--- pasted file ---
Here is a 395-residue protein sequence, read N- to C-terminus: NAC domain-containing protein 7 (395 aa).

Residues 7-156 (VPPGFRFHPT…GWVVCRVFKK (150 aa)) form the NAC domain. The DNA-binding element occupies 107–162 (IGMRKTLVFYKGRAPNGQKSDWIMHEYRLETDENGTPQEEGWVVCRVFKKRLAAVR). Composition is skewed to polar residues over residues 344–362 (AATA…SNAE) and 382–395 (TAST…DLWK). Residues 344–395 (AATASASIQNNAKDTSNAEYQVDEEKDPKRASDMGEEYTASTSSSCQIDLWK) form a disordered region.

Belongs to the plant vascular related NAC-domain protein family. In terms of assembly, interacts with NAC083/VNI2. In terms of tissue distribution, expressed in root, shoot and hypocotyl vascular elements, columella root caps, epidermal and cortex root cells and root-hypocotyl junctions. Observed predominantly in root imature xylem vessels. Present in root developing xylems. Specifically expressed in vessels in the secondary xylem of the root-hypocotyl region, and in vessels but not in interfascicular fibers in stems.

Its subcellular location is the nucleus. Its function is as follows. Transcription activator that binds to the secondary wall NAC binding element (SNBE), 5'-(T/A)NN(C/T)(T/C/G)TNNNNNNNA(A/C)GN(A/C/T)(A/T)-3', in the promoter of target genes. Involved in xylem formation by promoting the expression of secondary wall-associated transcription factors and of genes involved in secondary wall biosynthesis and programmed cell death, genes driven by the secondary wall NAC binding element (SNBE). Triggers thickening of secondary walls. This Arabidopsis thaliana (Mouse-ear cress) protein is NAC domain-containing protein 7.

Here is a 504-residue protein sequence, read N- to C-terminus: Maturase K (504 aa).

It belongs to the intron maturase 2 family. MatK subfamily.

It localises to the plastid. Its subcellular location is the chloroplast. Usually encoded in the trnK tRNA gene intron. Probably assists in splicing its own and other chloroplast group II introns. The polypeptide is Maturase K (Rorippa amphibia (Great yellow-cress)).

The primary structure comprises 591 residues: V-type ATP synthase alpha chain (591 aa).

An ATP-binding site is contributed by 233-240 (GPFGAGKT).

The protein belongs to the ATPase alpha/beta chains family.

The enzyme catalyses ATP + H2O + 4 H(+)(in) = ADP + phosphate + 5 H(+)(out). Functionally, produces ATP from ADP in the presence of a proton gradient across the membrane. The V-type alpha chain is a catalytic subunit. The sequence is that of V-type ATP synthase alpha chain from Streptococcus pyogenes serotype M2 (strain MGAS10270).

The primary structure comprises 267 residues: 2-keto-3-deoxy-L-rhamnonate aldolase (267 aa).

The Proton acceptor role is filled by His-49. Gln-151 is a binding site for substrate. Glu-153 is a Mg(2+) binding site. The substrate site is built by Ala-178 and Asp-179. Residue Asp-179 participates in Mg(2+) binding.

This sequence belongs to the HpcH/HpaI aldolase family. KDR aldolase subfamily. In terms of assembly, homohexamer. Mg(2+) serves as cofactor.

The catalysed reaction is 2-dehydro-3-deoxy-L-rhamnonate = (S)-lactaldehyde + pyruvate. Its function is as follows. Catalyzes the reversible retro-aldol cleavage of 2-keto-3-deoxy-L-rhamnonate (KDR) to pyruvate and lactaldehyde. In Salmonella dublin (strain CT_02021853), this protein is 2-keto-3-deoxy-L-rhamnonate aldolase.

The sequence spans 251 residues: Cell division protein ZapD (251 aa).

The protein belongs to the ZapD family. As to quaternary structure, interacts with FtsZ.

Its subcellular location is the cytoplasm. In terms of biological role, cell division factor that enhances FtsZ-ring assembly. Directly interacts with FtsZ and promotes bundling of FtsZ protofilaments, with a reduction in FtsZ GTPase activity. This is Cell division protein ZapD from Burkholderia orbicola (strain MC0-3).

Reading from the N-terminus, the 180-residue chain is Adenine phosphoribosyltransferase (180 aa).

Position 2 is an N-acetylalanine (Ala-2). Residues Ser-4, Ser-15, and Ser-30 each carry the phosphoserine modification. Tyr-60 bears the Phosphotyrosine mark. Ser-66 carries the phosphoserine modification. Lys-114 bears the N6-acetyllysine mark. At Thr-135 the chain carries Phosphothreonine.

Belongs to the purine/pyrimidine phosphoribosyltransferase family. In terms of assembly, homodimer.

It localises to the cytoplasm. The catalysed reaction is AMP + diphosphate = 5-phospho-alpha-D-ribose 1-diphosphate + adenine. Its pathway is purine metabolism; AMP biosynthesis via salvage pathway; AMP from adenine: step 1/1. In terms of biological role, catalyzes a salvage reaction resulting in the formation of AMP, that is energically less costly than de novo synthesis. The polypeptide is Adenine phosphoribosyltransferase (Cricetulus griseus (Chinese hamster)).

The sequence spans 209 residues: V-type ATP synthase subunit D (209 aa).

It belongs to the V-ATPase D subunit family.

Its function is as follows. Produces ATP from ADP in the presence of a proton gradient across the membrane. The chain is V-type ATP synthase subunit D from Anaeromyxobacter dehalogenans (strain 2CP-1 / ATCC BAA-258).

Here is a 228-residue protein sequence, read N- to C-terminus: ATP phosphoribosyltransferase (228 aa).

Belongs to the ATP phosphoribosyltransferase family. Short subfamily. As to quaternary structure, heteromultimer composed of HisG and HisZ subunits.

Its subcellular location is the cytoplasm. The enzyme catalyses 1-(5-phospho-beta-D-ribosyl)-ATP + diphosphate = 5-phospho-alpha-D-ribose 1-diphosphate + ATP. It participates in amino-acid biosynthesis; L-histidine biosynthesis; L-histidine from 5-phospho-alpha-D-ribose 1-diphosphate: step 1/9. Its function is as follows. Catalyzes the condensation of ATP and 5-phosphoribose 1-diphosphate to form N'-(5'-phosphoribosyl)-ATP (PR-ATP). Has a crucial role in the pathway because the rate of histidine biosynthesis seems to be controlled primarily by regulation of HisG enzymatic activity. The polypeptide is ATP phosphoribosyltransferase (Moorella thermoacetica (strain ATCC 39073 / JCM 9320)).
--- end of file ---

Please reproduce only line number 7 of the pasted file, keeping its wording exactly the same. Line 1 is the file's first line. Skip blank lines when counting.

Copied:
It localises to the plastid. Its subcellular location is the chloroplast. Usually encoded in the trnK tRNA gene intron. Probably assists in splicing its own and other chloroplast group II introns. The polypeptide is Maturase K (Rorippa amphibia (Great yellow-cress)).